Subbuteo is a set of board games simulating team sports but is most closely associated with the football game, which for many years was marketed as 'the replica of Association Football'. The 'Subbuteo' name is derived from the Latin Falco subbuteo, a bird of prey commonly known as the Eurasian Hobby, after a trademark was not granted to its creator Peter Adolph to call the game The Hobby.
The availability of Subbuteo was first announced in the August 1946 edition of The Boy's Own Paper. The advert was vague and didn't provide any detail about what was actually on offer. The same month Peter Adolph lodged a patent application for the game. Once orders started to pour in Adolph set about converting his patent idea into a deliverable product.
The first Subbuteo sets consisted of goals made with wire and paper nets, a cellulose acetate ball, cardboard playing figures in two basic kits (red shirts with white shorts, and blue shirts with white shorts) and bases made from buttons weighed down with lead washers. No pitch was provided: instead, the purchaser was given instructions on how to mark out (with chalk, provided) a playing area onto a blanket (an old army blanket was recommended). The first sets were eventually available about 6 months after the original advertisement appeared. An early innovation was to replace the early cardboard figures with a 2-D celluloid figure, known to collectors as 'flats'.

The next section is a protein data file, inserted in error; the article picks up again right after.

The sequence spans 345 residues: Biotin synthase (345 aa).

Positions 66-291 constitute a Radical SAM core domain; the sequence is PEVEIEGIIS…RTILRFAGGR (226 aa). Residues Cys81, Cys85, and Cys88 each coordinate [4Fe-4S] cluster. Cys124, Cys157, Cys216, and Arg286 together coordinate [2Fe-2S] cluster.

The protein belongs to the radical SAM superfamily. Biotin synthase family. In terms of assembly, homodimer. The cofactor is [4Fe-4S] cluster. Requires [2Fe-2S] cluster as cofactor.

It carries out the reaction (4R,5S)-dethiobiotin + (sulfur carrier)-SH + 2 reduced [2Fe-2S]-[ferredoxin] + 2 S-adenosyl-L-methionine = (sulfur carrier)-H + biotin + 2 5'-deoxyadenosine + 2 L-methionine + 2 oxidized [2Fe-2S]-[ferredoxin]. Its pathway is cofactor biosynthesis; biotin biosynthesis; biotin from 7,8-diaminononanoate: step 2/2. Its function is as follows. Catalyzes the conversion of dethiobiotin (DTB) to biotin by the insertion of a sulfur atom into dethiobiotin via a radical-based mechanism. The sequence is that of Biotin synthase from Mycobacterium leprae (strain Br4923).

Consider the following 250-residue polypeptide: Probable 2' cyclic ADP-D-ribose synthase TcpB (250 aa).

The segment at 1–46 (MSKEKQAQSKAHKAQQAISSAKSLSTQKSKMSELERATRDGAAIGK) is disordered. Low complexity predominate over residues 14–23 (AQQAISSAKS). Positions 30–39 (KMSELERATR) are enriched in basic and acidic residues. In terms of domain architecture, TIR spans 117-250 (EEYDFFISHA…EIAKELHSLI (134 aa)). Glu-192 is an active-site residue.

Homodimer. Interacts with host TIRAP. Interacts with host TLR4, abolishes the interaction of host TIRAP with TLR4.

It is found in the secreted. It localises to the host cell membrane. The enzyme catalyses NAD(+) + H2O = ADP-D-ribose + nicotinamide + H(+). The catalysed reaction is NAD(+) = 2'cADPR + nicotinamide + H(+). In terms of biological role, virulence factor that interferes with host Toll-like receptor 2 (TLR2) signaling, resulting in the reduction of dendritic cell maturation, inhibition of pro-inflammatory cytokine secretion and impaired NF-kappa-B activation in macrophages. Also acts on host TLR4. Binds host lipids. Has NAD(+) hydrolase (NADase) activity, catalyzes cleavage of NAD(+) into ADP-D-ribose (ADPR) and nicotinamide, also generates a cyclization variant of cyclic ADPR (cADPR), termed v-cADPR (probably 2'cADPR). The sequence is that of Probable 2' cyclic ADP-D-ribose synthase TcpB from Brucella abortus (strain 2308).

Early production of Subbuteo was centred near Tunbridge Wells, in Kent. The early years of subbuteo were marked by fierce rivalry with 'Newfooty', a similar game that had been invented in the late 1920s by William Keeling of Liverpool. As a means of differentiating his product, in 1961 Adolph introduced a three dimensional handpainted plastic figure into the range. After several design modifications, this figure evolved by 1967 into the classic 'heavyweight' figure.
There were several further evolutions of figure design. In 1978 the 'zombie' figure was introduced to facilitate the machine painting of figures. After much negative feedback, the zombie figure was replaced in 1980 by the 'lightweight' figure that continued until the 1990s.